Are Bridges Near You Structurally Deficient?
An analysis of the U.S. Department of Transportation’s recently-released 2016 National Bridge Inventory data finds cars, trucks and school buses cross the nation’s 55,710 structurally compromised bridges 185 million times daily. About 1,900 are on the Interstate Highway System. State transportation departments have identified 13,000 Interstate bridges that need replacement, widening or major reconstruction.
“America’s highway network is woefully underperforming. It is outdated, overused, underfunded and in desperate need of modernization,” says American Road & Transportation Builders Association (ARTBA) Chief Economist Dr. Alison Premo Black, who conducted the analysis. “State and local transportation departments haven’t been provided the resources to keep pace with the nation’s bridge needs.”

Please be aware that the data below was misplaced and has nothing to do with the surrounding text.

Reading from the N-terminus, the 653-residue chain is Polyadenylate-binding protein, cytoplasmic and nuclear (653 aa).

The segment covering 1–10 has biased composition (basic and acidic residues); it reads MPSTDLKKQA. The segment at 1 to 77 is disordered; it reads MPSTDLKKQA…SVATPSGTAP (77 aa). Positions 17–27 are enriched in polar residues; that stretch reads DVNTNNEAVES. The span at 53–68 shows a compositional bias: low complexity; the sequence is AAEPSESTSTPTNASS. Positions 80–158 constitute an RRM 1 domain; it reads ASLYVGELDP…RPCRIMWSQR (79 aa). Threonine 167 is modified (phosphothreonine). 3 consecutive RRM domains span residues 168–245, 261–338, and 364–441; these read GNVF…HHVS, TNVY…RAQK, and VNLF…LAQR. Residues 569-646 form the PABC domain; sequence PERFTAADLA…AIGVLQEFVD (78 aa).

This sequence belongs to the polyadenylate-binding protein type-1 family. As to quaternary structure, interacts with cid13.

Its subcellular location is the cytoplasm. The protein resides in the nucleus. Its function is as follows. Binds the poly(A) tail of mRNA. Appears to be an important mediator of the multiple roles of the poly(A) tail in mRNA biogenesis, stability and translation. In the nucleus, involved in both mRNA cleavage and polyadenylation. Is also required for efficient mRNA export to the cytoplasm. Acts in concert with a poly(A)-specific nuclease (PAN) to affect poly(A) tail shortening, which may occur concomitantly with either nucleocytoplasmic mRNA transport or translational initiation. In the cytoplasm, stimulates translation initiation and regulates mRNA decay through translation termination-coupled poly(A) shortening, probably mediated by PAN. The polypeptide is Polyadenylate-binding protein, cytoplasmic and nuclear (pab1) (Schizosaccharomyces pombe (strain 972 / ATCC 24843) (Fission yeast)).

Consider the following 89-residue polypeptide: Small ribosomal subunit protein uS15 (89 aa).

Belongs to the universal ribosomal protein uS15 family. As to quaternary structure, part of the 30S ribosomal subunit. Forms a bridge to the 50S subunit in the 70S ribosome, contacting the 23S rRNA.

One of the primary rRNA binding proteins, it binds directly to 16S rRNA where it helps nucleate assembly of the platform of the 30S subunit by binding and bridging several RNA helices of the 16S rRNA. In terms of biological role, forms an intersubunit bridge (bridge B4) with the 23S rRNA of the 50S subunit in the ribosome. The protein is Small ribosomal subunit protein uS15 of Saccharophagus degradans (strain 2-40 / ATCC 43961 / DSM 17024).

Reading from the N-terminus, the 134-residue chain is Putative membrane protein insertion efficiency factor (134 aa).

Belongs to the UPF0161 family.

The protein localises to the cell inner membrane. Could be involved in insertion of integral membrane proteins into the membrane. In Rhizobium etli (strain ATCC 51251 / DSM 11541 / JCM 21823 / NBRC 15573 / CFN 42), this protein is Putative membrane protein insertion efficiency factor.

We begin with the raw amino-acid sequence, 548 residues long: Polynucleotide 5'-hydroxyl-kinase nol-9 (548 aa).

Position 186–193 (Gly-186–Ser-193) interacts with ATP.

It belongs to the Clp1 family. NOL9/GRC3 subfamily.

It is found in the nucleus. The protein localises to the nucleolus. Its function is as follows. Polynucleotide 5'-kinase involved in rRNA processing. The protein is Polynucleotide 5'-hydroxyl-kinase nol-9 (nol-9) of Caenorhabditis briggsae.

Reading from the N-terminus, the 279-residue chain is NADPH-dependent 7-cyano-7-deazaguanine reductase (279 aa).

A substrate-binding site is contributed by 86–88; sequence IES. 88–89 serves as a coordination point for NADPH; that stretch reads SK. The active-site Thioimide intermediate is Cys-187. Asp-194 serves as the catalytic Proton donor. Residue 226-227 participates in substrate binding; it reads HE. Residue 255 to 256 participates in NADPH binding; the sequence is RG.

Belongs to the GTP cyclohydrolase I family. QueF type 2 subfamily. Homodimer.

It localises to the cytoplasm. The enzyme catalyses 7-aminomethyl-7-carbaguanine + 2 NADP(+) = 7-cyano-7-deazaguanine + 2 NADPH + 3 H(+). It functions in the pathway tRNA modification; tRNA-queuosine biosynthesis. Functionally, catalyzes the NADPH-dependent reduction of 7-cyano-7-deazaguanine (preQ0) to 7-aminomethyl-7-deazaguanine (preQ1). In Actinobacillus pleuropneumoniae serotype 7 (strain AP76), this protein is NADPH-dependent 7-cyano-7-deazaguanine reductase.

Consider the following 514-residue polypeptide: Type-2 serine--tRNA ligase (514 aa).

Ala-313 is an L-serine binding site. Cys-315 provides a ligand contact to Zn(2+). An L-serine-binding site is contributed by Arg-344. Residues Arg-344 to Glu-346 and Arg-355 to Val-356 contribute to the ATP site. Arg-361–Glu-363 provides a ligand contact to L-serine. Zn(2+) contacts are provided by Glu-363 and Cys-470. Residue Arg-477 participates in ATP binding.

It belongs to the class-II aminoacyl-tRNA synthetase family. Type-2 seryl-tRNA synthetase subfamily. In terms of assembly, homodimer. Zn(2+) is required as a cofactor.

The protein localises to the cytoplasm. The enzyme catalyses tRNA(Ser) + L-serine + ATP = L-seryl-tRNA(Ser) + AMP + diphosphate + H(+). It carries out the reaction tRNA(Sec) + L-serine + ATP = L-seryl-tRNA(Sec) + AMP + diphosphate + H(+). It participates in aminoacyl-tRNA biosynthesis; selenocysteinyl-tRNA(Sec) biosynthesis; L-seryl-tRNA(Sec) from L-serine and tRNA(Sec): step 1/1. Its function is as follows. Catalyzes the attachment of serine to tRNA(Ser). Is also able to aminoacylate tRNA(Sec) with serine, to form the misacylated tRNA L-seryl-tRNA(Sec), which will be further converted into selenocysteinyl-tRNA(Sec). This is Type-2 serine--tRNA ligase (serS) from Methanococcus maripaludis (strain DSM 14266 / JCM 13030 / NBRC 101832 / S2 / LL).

To help ensure public safety, bridge decks and support structures are regularly inspected for deterioration and remedial action. They are rated on a scale of zero to nine – with nine meaning the bridge is in “excellent” condition. A bridge is classified as structurally deficient and in need of repair if its overall rating is four or below. While these bridges may not be imminently unsafe, they are in need of attention.
ARTBA’s website has a map that lets you click on any state to see a listing of which bridges need to be repaired. ARTBA’s chief economist told CNN that the structurally deficient classification only means a bridge needs repair, not necessarily that it’s dangerous.
To see which bridges are near you, please visit: http://www.artba.org/deficient-bridge-report-home/